Japanese: 誰かさん
Reasing: darekasan
Meaning: a certain somebody (usually it's obvious who is being referred to)
Literally: Mr. Someone, Mr. Somebody

I thought that this word might mean "What's his face" but it turns out that it doesn't. When you use "What's his face" you know who you have in mind but can't relate the information across to anyone else because you don't remember that person's name. Then usually you start a describing game until someone goes "Brad Pitt" and you go "YEEESSSS! THANK  you!"

It turns out that with 誰かさん, the identity of the person is known to everyone and it's just a playful or cynical way to refer to that person. This is actually translated to English as the simple "someone/somebody" but has that special nuance that comes across in those types of sentences:

<looking at your chocolate covered kid's face>
"SOMEONE has been eating my chocolate..."

<and off to a COMPLETELY different scenario>
"SOMEBODY has been a bad girl... come over here!"

<on the more cynical side>
"Well, if a certain SOMEONE would have listened to me, we wouldn't have been stuck in the middle of the woods after sundown, now, would we?"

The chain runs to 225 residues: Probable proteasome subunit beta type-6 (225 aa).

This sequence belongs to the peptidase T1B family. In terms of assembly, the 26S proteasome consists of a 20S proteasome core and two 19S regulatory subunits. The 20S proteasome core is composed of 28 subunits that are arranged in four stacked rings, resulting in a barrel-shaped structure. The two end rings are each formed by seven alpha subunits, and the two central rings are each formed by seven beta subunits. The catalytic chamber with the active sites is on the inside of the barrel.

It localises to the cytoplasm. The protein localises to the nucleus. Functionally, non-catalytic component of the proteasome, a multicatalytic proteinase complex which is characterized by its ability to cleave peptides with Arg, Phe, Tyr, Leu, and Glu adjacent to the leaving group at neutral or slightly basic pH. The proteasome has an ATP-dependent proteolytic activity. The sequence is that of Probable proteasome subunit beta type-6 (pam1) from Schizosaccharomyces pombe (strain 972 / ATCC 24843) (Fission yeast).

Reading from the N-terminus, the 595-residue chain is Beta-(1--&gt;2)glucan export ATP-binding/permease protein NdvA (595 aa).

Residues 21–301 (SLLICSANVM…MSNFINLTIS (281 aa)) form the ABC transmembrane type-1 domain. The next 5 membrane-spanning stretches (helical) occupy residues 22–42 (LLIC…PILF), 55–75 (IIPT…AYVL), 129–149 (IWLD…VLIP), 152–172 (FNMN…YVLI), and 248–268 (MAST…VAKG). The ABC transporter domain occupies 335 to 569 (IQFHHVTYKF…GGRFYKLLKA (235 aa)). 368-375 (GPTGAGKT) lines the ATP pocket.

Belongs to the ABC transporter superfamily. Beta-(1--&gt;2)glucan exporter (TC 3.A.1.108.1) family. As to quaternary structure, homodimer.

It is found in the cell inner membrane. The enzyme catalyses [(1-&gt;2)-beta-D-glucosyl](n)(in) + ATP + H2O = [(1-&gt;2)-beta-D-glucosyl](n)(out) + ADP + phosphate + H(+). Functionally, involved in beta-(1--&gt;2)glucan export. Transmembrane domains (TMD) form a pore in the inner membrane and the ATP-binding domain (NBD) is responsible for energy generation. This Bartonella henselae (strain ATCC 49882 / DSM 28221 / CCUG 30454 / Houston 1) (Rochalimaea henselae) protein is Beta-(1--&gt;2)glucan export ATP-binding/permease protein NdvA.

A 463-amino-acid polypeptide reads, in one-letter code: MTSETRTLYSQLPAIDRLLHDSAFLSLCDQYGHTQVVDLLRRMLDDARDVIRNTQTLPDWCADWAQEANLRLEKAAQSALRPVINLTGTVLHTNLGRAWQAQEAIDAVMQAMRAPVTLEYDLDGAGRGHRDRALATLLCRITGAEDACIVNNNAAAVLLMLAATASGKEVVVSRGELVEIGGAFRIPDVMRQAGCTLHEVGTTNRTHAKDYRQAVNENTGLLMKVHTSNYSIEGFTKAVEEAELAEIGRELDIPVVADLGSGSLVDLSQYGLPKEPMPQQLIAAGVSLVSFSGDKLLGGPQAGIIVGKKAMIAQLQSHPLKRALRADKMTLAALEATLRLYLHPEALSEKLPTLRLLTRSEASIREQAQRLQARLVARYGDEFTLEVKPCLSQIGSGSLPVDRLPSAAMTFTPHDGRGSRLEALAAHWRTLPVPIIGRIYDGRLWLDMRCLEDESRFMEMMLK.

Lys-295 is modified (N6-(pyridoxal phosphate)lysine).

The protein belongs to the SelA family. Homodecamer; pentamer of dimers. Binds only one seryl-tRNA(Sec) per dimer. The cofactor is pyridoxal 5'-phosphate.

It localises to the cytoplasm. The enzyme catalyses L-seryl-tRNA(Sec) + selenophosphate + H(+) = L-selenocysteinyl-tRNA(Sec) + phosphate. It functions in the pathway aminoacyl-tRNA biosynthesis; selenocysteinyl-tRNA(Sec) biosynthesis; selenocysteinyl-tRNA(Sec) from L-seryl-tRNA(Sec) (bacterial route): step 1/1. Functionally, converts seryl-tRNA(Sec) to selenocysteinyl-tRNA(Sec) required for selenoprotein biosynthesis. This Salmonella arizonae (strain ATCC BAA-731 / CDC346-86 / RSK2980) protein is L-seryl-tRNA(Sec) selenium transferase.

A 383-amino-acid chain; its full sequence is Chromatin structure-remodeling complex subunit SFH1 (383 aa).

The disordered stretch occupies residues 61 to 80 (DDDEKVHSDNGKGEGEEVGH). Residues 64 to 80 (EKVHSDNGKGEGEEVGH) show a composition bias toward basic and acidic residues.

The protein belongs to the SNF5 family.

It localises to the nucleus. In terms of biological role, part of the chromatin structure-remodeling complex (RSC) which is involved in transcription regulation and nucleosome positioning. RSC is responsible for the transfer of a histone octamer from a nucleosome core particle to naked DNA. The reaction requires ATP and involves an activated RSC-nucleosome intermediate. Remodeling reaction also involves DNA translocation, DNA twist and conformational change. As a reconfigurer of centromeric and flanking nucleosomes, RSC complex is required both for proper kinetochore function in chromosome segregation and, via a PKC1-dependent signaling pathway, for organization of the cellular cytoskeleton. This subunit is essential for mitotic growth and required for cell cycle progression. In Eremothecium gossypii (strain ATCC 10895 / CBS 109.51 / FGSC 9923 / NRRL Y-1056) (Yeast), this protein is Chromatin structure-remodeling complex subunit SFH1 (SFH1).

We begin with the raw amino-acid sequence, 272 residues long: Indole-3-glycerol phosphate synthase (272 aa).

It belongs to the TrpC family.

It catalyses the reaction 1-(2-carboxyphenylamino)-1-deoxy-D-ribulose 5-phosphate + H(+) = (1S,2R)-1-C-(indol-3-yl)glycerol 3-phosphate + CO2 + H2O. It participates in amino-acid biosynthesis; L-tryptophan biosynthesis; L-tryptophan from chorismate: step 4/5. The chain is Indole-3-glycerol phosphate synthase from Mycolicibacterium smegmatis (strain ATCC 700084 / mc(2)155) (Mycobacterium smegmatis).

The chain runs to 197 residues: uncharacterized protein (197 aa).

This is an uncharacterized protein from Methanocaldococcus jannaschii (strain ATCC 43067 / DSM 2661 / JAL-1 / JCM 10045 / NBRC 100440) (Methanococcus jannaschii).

As for a Japanese word/expression meaning "What's his face", I didn't find one. If you know something that could be considered a translation for that, please let me know!

Thursday, May 5, 2011

Face Recognition

A friend of mine doesn't have to enter a username and password combination in order to log into his laptop. His laptop just recognizes his face and lets him in. New technology, right? well, yeah...but people have been doing it long before computers did.

Japanese: 顔パス
Reading: kaopasu
Meaning: free admission for being well known
Literally: face-pass

The translation above is straight from the dictionary but as we all know sometimes the dictionary is not quite right. As I understood it, it doesn't have to be free.